The remains of this feature, which are those of a dun rather than a broch (see NH87SW 6 and NH87SW 8 ), are generally as described above. The spread wall, which has an internal height of 0.5m, has been crudely dug into in the N arc revealing a stone and earth mixture, which confirms that the wall lacks the quantity and quality of stone expected from a broch. No entrance is evident. Three rough pits dug in the interior reveal nothing significant. Within the dun are the ill-defined remains of a sub-rectangular enclosure, 11.5m by about 8.5m, the SW side having been destroyed. The wall is spread to 1.5m and is 0.4m high. These remains are later than the dun, and seem too weak to be those of a 'castle'.

On the SW side among modern stone clearance is a possible cup-marked stone bearing three poorly-defined cups.

Surveyed at 1:2500.

Visited by OS (J B) 3 March 1981.

Activities

Publication Account (2007)

NH98 1 CASTLE CORBET ('Cnoc Tigh')

NH/9026 8326

This possible broch or dún in Tarbat, Ross and Cromarty, was first mentioned as a castle in the first half of the 18th century [2] but was unknown to the local farmer two centuries later [3]. A suitable site was found in 1972, on a spur between a stream, gully and a raised beach and an off-square structure identified [1]. A few years after that it seemed more like a broch with a diameter of 22m over a wall 5.5m thick [1]. A single outer facing-stone was visible on the north-west. A later visit in 1981 returned the site to the dún category and noted that crude excavations into part of the wall on the north arc had revealed no sign of the core of massive stone rubble one would expect in a broch wall [1]. On the south-west side, among modern stone clearance, is a possible cup-marked stone bearing three poorly-defined cups.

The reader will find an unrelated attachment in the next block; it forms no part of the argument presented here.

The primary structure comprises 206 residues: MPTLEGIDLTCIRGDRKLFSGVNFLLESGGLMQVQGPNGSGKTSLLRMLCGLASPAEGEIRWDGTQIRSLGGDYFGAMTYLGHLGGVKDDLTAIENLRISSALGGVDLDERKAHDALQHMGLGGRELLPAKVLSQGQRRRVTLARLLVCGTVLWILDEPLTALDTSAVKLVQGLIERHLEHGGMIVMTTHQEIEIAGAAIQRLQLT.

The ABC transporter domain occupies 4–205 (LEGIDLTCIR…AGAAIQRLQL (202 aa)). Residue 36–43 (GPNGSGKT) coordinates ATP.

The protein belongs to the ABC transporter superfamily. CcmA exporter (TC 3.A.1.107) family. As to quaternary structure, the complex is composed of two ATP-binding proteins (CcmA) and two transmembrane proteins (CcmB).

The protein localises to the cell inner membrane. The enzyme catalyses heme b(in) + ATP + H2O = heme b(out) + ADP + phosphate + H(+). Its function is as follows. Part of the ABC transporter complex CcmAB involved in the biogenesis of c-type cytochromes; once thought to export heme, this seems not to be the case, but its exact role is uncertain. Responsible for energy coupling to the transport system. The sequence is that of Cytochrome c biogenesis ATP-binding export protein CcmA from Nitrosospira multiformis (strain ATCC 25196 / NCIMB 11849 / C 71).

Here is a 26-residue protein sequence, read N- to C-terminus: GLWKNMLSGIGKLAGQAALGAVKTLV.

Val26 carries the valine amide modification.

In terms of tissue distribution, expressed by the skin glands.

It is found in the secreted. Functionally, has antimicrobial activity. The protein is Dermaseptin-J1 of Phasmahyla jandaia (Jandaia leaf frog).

Sources: 1. NMRS site no. NH 98 SW 12: 2. Macfarlane 1906-08, 215: 3. Davidson 1946, 28: 4. RCAHMS 1979a, 23, no. 184.

E W MacKie 2007

Field Visit (27 February 2014)

The remains of this dun stand on very low knoll on a promontory formed by the steep face of a raised beach on the WNW, a deep stream gully on the N and a shallower one on the E; to the S there is a broad terrace the cultivation of which has resulted in the truncation of the foot of the knoll on that side.